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Publication numberUS6527208 B1
Publication typeGrant
Application numberUS 09/711,397
Publication dateMar 4, 2003
Filing dateNov 14, 2000
Priority dateNov 14, 2000
Fee statusLapsed
Publication number09711397, 711397, US 6527208 B1, US 6527208B1, US-B1-6527208, US6527208 B1, US6527208B1
InventorsJohn J. Callahan, Richard N. Hyland, Kevin J. Kelly
Original AssigneeJohn J. Callahan, Richard N. Hyland, Kevin J. Kelly
Export CitationBiBTeX, EndNote, RefMan
External Links: USPTO, USPTO Assignment, Espacenet
Process and apparatus for reclaiming the economic components of polluted scrap rubber tires
US 6527208 B1
Abstract
A process, and associated apparatus, that separates the economic components of scrapped rubber tires while isolating and removing certain levels of contamination associated with these tires. The separation of the scrap tires contaminants is accomplished by shredding, washing, and rasping the tire product. The continual laboratory testing of the waste wash water and removal of the contaminates and particulates will produce an end-product of 3 to 100 mesh/crumb which will be virtually without contamination. The quality of the end-product is further enhanced by the associated quality apparatus that removes the steel and fiber products in addition to any contaminants.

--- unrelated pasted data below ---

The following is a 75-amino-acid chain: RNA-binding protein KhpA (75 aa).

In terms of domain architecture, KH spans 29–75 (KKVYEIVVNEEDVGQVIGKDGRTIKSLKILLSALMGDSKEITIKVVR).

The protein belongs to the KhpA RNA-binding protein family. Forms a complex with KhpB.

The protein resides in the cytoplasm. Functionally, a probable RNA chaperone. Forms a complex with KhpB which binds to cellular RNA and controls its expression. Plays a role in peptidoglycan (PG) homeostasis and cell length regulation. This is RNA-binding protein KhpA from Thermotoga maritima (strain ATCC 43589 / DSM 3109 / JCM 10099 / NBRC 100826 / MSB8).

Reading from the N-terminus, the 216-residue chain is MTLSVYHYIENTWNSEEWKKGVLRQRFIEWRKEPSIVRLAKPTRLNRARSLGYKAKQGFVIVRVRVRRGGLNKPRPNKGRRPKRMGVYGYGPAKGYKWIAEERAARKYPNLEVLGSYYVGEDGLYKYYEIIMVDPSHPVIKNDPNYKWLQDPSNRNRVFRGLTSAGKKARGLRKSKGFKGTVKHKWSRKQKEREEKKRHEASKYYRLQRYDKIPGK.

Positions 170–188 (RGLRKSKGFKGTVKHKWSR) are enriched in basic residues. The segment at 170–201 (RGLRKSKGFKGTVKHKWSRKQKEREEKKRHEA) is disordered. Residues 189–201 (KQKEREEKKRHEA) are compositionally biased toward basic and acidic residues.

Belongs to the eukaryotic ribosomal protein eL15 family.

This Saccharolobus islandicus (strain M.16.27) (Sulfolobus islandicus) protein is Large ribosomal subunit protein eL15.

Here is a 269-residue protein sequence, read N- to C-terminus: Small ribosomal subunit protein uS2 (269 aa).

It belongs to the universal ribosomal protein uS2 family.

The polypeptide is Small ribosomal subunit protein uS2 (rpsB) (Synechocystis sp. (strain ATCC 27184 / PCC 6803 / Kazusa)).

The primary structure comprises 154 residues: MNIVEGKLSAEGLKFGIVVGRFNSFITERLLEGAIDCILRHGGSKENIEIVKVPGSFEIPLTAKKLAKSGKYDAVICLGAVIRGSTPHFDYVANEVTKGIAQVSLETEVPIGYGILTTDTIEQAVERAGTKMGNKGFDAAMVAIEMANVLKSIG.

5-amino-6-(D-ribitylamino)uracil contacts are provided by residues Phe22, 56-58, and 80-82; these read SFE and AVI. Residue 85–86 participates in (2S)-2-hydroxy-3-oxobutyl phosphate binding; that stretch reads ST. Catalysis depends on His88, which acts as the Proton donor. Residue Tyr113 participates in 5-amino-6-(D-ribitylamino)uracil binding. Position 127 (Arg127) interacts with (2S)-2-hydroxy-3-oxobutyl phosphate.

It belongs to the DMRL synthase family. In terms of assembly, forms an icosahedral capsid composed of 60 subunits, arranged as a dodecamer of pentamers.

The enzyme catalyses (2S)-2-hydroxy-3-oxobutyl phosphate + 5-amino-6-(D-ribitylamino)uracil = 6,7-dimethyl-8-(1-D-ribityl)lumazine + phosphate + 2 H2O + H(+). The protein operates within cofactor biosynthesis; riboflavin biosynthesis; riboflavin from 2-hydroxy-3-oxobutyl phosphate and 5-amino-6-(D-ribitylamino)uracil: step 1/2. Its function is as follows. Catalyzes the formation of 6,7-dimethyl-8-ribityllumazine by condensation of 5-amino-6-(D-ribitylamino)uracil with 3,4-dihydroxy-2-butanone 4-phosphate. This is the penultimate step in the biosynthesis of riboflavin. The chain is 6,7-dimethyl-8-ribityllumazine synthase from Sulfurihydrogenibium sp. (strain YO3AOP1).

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Claims(20)
What is claimed is:
1. A process for separating the economic components of scrap rubber tires, including the steps of
shredding the tires to yield particulate tire strips in a first stage;
conveying said particulate tire strips to a second stage;
washing the particulate tire strips in the second stage in a rotating drum unit while separating and retaining the waste wash water, contaminates, and freed particulates in a collection means and then drying said particulate tire strips;
separating the particulates and contaminates from the waste wash water and properly disposing the particulates and contaminates;
filtering the waste wash water to remove pollutants yielding a processed water;
reusing the processed water in the second stage;
conveying the particulate tire strips to a third stage;
rasping the particulate tire strips yielding varying size crumb and mesh particles in the third stage while separating out steel and fiber materials from the tire strips wherein said steel and fiber are removed and used as a by-product and wherein the crumb and mesh particles are used as end product.
2. A process as defined in claim 1, wherein the second stage includes periodic quality control laboratory testing of the waste wash water after removing the contaminates and particulates.